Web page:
that he has experienced this personally. Frost has also used refrains in
this poem. He used “I have been acquainted with the night,” like Edgar
Allen Poe in the Raven.

Arlene B from United States
Comment 51 of 447, added on January 22nd, 2009 at 8:22 AM.

my teacher is making me do a project on this peom for the mid-term finals
and i thought what every kid thinks "lame" but once i looked at this and
looked at the meanings i now think that its a pretty good peom.

will from United States
Comment 50 of 447, added on September 20th, 2008 at 8:57 PM.

Themes of this poem: Depression, darkness, loneliness. I feel that this
poem is a reflection of Frosts life up to this point. This poem was
published in his volume West Running Brook in 1928. Mental illness ran in
Robert Frosts family. Many of his family members have died at this point in
his life, and some will die very soon.

- he and his mother suffered from depression
- wife also experienced depression
- father died of tuberculosis in 1885 (Frost was 11)
- mother died of cancer in 1900
- son died of cholera in 1904
- daughter died three days after birth in 1907
- committed his younger sister to a mental hospital in 1920, where she died
nine years later
- daughter died as a result of puerperal fever after childbirth in 1934
- wife had heart problems throughout her life & developed breast cancer in
1937 & died of heart failure in 1938
- son committed suicide 1940
- daughter Irma was committed to a mental hospital in 1947
- Only two children outlived him (he had six children)

The poem is all in past tense which shows he's looking back or reflecting
on something.

Poem analyzed line-by-line:

Acquainted With the Night
Acquainted: 1. having personal knowledge as a result of study, experience,
etc.; informed (usually followed by with) 2. brought into social contact;
made familiar.
Night symbolism: dark, lonely, sad, depressing
He has personal knowledge, experienced and made familiar with sad, lonely

I have been one acquainted with the night.
I have been through bad times
Reflecting back on a hard time in his life (past tense)

I have walked out in rain -- and back in rain.
Spent a lot of time in depression

I have outwalked the furthest city light.
There have been points in my life where I have had no hope

I have looked down the saddest city lane.

I have passed by the watchman on his beat
passed someone of importance
the watchman is God

And dropped my eyes, unwilling to explain.
Put on a brave face so that everyone thinks you're fine
doesn't want to talk about his depression
He thought about suicide, but was ashamed and didn't want God to know

I have stood still and stopped the sound of feet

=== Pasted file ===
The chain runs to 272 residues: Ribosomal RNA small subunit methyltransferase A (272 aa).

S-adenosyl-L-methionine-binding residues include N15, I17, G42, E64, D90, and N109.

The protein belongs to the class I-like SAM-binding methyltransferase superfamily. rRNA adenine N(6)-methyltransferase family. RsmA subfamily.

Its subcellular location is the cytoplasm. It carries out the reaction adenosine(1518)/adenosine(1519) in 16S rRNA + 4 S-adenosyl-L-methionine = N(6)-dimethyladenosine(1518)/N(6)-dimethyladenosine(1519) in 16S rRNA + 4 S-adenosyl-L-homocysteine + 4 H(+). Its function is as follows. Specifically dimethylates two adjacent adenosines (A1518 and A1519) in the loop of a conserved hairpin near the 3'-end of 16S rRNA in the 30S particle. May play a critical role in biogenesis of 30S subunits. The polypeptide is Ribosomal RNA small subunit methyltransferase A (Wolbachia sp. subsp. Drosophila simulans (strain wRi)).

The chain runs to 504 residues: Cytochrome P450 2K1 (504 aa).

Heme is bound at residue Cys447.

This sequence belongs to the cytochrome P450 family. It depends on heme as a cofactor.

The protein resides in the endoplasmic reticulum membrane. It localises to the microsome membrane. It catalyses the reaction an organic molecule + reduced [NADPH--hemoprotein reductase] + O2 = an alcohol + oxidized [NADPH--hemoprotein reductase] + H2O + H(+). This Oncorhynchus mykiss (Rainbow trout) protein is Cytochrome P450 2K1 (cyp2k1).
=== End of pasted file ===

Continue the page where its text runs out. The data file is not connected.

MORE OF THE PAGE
People have stopped to help me

When far away an interrupted cry
Off in his own world

Came over houses from another street,
Too lost in his own world to help others

But not to call me back or say good-bye;
saying goodbye to his deceased family

And further still at an unearthly height,
Looking to religion to help him
looking up at the moon

One luminary clock against the sky
symbolism for luminary = light & hope; clock = time (so in time there will
be reason for hope)
The moon, tells us what time it is like a clock—night time

Proclaimed the time was neither wrong nor right.
Lost track of time in his life
Doesn't really care what time it is; time doesn't matter

I have been one acquainted with the night.
Reflecting on his life struggles from a present view

Heather from Canada
Comment 49 of 447, added on September 21st, 2007 at 8:20 PM.

Several people have mentioned they feel the "luminary clock" is actually
the moon. I may be wrong, but I never viewed it as such. I think it really
is a clock. "Unearthly height" to describe the distance of the moon seems
pretty redundant of Frost-- of course the moon is "unearthly" higher than
the earth, because its not OF the earth to begin with, its the moon. The
clock is AGAINST the sky, not IN the sky, because its just a really tall

Brittany from United States
Comment 48 of 447, added on May 25th, 2007 at 1:34 AM.

The feelings that i see in this poem are that of routine and sadness. He
almost seems forgotten. He knows exactly when and where something is going
to happen. Every time he hears a noise, he hopes that it may be directed
towards him. He is so used to the rhythm of this city and is bored perhaps.

laura woods from United States

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Information about Acquainted With the Night

Poet: Robert Frost
Poem: 21. Acquainted With the Night
Volume: West-Running Brook
Year: 1928
Added: Feb 1 2004
Viewed: 941 times
Poem of the Day: May 16 2003